So, once you've found a nearby star, I recommend one inside the 'red line' of 25 light years (8 parsecs) that you would be able to fly to at sublight speeds in less than one human lifespan, you need a star that has a habitable planet. Most astronomers would recommend you don't try a close binary star; the conflicting gravity of the two suns would prevent larger planetary bodies forming and rule out stable orbits. Similarly, the very smallest and most common stars - red dwarfs - are so small that any planets orbiting them would have to be unthinkably close to the primary to get enough energy to be habitable and, at that distance, would likely have 'years' measured in just days and would be tidally locked with one face eternally turned to the sun and the other in eternal night; unihabitable. The ideal stars are of spectral class K (orange), G (yellow) and A (white). Any habitable planetary body in such systems would be in approximately the same zone as Equis around its primary - about 70-150 million miles orbital radius.

You're right about the light speed effect (we can only see the object as it was when the light left it to travel to us). However, there is also an issue of real motion. All stars move around the galactic centre in orbits like planets around their stars. However, those orbits are not uniform in speed or even in inclination. The Sun, for example, is in an orbit that extends about 20 degrees above and below the galactic disc. They also have an intrinsic motion away from the nebulae where they were born that is aside from their galactic orbits. So, yes, a lot more observation is needed to complete the astronavigation problem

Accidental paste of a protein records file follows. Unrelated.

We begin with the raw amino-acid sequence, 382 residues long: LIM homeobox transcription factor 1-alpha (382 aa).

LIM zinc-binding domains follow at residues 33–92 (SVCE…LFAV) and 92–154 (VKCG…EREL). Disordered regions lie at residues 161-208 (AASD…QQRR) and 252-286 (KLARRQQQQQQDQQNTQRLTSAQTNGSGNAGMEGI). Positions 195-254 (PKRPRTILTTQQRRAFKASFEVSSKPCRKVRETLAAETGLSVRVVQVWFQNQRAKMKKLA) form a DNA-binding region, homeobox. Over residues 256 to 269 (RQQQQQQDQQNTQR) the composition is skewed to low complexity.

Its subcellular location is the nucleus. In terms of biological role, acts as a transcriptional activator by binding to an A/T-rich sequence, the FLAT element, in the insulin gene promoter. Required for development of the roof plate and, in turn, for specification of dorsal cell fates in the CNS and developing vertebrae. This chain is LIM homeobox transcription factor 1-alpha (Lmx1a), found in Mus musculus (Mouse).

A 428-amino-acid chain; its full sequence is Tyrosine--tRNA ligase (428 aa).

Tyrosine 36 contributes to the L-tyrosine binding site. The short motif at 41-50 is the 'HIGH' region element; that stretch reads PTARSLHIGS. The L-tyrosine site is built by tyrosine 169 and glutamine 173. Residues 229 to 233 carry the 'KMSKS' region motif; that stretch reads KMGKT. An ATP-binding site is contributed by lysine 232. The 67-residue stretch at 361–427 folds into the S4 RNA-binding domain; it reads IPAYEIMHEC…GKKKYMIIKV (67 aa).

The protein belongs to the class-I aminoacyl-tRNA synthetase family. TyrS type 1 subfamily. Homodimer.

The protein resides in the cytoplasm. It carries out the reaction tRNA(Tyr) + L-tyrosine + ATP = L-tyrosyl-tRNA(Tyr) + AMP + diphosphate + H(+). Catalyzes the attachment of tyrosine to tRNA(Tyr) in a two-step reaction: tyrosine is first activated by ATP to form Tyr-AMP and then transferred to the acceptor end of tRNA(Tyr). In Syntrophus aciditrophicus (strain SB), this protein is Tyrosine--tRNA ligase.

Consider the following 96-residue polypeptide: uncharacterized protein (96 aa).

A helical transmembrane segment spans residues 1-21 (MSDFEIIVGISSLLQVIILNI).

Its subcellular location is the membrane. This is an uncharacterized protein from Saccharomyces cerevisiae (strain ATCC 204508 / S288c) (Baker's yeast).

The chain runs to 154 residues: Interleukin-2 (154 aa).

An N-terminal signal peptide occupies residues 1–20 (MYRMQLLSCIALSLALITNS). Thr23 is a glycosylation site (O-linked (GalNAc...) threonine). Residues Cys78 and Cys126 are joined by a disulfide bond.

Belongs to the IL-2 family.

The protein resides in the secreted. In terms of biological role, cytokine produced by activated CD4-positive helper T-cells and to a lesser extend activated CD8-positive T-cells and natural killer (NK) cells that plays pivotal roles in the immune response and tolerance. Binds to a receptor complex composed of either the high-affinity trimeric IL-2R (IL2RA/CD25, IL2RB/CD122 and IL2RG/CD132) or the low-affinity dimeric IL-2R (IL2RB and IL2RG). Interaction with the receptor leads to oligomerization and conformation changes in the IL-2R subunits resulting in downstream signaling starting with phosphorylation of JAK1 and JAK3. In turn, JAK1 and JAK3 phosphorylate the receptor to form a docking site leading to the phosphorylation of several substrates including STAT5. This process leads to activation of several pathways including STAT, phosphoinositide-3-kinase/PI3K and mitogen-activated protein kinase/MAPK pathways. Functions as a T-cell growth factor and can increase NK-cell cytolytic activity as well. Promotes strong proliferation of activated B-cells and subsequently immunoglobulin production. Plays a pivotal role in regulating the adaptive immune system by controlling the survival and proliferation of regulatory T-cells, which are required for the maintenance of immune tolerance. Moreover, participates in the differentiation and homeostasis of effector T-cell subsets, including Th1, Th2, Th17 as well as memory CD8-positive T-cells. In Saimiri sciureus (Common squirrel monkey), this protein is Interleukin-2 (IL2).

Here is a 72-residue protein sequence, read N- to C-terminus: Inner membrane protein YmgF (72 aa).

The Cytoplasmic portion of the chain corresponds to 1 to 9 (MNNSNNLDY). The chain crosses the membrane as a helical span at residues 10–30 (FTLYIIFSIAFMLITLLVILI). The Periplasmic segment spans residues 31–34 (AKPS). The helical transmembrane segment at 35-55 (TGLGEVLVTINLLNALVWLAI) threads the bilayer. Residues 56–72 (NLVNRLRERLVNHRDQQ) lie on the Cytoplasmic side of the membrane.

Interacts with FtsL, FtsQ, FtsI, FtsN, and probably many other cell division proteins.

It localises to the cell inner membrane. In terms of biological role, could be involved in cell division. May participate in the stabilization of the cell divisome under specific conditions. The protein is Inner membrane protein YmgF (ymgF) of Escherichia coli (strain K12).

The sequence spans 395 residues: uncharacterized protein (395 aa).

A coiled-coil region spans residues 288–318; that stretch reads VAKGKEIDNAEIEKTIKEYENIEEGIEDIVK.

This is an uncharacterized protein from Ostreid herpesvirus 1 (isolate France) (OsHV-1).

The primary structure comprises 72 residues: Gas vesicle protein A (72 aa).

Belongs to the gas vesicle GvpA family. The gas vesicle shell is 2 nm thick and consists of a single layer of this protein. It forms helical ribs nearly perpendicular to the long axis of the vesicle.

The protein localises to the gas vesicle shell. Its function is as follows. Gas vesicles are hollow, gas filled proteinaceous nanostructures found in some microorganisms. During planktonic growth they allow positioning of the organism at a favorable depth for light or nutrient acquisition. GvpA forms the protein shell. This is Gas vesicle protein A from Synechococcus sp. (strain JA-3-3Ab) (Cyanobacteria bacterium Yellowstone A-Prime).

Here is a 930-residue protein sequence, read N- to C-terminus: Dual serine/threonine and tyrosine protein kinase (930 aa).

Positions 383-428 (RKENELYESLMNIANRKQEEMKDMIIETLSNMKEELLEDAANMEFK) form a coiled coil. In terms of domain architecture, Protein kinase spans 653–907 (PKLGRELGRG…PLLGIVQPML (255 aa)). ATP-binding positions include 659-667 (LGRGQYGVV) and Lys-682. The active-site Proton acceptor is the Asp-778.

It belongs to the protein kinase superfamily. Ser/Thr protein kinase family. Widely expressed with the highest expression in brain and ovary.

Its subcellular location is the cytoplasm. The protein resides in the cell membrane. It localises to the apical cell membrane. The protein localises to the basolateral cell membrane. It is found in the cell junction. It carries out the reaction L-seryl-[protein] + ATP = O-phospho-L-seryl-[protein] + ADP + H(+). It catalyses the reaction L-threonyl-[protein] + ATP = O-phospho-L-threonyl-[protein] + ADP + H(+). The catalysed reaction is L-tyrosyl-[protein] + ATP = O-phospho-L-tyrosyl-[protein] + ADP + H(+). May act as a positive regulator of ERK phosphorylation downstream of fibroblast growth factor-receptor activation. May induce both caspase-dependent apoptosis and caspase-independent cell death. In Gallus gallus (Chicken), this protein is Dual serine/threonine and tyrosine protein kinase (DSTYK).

Whew! Sorry about all the tech stuff there! You can tell that I'm as much a space geek as Twilight ever was! :raritywink: You can see that this story has caught my interest. I'll be watching for more updates!

1285598
Nice to see someone who's enthusiasm for this subject matches my own! One of my concerns was that if I applied everything I knew to this, it would read like a Scientific American article and probably not be that enjoyable. Part of why this took me so long was trying to pare down some of the detail I was putting into areas that weren't really relative to the storyline.

I'm glad to see a story that panders to the astro-heads like me! I'm thoroughly enjoying all the scientific and technical details you're working into the story, and I look forward to more of this TRUE sci-fi tale.

BTW: I am such a sucker for hard sci-fi, where we're exploring concepts, not seeing how many model spaceships we can blow up in a ten minute span. It's why I like movies like 2001, The Thirteenth Floor, Bicentennial Man, and books like Ringworld, Rendezvous with Rama, and the collected works of Asimov: they aren't afraid to explore the great question, "What if?" as well as all the necessary implications of asking such a question.